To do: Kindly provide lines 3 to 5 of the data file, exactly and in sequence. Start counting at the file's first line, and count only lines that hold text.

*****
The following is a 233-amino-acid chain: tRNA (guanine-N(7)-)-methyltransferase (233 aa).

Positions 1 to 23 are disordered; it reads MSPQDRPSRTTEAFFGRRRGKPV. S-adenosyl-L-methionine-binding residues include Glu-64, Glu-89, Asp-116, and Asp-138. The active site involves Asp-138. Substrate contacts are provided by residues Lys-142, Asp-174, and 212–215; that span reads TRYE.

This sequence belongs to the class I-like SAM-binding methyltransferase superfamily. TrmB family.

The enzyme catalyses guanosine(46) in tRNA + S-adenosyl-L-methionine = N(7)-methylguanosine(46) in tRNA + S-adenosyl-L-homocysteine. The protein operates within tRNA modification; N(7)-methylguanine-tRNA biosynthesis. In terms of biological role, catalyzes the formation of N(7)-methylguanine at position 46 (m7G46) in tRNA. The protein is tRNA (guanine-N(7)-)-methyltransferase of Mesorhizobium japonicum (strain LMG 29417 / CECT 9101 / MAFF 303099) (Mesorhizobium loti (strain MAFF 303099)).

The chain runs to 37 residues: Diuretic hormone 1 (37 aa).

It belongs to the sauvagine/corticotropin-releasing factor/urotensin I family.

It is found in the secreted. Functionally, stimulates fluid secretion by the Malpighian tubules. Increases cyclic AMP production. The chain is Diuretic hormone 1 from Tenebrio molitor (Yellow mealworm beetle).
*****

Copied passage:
This sequence belongs to the class I-like SAM-binding methyltransferase superfamily. TrmB family.

The enzyme catalyses guanosine(46) in tRNA + S-adenosyl-L-methionine = N(7)-methylguanosine(46) in tRNA + S-adenosyl-L-homocysteine. The protein operates within tRNA modification; N(7)-methylguanine-tRNA biosynthesis. In terms of biological role, catalyzes the formation of N(7)-methylguanine at position 46 (m7G46) in tRNA. The protein is tRNA (guanine-N(7)-)-methyltransferase of Mesorhizobium japonicum (strain LMG 29417 / CECT 9101 / MAFF 303099) (Mesorhizobium loti (strain MAFF 303099)).

The chain runs to 37 residues: Diuretic hormone 1 (37 aa).